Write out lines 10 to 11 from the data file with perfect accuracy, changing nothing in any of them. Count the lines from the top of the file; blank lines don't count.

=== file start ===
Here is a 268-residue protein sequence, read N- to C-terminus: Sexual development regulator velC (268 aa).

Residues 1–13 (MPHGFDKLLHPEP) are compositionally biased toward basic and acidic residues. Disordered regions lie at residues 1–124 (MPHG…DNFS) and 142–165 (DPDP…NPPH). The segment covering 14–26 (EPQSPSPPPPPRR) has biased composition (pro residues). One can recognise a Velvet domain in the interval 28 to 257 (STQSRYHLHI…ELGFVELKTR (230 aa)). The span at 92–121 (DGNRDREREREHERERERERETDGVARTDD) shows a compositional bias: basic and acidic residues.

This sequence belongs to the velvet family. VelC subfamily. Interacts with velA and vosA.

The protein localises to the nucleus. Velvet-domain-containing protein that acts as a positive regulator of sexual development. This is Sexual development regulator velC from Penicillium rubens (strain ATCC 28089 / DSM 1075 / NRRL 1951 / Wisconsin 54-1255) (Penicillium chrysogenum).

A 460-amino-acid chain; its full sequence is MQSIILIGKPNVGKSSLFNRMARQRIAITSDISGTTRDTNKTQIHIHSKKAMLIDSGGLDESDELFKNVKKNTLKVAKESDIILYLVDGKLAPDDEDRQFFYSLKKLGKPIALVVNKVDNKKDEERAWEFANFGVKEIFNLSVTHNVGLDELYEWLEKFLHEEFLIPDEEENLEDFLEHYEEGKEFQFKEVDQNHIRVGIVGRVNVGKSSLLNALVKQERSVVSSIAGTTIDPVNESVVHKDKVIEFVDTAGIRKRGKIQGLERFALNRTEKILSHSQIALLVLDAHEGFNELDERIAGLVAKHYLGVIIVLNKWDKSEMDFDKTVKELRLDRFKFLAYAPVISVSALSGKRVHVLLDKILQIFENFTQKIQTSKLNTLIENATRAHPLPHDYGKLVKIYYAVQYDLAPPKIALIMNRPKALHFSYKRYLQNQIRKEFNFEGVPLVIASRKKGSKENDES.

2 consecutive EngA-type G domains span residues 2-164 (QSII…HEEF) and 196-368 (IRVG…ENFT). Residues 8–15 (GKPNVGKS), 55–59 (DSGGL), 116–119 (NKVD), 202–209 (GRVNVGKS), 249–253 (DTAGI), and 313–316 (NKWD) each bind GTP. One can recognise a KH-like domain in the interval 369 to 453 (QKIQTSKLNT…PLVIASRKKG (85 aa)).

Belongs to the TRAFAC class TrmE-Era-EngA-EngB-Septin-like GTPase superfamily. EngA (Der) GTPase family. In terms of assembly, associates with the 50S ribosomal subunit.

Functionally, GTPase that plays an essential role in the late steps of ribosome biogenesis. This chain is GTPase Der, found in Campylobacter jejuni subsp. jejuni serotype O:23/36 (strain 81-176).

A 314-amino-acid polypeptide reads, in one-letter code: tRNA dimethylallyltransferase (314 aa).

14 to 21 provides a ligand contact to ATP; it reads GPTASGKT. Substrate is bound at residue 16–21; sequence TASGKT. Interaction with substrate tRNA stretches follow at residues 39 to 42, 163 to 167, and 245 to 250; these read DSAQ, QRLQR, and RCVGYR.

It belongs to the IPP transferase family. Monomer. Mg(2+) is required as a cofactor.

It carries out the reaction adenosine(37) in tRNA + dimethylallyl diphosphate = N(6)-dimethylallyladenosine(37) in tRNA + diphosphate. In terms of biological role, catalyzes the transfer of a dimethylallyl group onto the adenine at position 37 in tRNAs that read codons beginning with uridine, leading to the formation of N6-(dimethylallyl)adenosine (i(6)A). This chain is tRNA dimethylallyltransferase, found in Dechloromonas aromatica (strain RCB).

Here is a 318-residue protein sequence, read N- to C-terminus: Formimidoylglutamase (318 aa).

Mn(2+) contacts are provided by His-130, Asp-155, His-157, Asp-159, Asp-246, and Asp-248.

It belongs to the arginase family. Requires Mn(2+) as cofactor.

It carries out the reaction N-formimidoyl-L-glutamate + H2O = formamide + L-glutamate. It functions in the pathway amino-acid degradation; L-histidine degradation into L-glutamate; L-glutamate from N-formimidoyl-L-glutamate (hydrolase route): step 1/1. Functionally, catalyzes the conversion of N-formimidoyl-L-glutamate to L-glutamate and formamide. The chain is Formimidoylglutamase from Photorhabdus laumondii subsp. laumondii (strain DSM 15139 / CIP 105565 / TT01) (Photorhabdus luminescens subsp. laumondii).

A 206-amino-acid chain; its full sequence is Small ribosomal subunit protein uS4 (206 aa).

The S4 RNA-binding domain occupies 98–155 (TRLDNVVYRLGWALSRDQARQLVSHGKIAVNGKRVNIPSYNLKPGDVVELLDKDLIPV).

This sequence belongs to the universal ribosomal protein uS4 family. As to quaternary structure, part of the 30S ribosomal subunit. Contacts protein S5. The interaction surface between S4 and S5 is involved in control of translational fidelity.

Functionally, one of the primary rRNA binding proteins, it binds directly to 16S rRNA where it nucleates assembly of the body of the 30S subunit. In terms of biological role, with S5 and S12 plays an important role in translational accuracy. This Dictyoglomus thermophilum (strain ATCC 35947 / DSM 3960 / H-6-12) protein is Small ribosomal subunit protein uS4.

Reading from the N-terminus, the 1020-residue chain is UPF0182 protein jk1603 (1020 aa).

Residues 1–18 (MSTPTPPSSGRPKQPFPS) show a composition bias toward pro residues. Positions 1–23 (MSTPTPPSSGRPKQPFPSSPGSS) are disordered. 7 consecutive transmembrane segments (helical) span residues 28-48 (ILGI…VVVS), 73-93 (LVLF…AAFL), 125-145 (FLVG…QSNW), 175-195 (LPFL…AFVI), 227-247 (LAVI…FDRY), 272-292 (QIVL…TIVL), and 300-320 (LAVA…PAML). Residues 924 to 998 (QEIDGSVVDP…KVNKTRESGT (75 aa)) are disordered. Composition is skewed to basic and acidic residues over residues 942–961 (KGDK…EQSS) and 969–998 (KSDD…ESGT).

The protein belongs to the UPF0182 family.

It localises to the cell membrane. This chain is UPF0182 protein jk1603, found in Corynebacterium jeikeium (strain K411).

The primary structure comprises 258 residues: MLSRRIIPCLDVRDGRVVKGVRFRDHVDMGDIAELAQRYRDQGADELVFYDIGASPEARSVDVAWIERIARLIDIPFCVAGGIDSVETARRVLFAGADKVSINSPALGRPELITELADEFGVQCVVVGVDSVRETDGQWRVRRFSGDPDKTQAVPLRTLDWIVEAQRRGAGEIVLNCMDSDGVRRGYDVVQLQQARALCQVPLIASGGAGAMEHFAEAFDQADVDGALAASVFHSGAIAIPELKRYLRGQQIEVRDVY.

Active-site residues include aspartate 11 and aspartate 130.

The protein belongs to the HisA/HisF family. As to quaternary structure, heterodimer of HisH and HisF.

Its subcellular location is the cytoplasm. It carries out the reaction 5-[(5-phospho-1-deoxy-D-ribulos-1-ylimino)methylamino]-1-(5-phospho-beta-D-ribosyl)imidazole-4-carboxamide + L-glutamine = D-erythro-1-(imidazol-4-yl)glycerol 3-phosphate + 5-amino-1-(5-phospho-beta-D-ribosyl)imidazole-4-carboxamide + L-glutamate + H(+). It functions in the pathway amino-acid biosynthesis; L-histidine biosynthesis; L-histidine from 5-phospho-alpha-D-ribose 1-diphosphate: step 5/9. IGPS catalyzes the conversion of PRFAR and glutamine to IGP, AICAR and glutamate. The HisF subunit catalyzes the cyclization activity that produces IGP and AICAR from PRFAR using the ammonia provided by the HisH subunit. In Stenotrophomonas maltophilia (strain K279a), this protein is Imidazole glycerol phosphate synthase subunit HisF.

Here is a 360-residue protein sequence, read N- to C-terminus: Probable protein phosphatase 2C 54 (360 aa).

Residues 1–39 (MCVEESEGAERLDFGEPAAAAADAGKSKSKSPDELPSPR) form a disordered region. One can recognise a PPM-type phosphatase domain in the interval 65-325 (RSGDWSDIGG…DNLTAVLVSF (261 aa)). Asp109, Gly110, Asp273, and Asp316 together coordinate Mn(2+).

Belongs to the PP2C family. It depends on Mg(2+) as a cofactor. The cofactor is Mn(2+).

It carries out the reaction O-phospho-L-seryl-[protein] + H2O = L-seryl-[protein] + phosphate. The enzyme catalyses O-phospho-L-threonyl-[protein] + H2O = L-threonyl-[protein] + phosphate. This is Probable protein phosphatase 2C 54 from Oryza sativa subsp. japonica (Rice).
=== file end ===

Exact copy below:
14 to 21 provides a ligand contact to ATP; it reads GPTASGKT. Substrate is bound at residue 16–21; sequence TASGKT. Interaction with substrate tRNA stretches follow at residues 39 to 42, 163 to 167, and 245 to 250; these read DSAQ, QRLQR, and RCVGYR.

It belongs to the IPP transferase family. Monomer. Mg(2+) is required as a cofactor.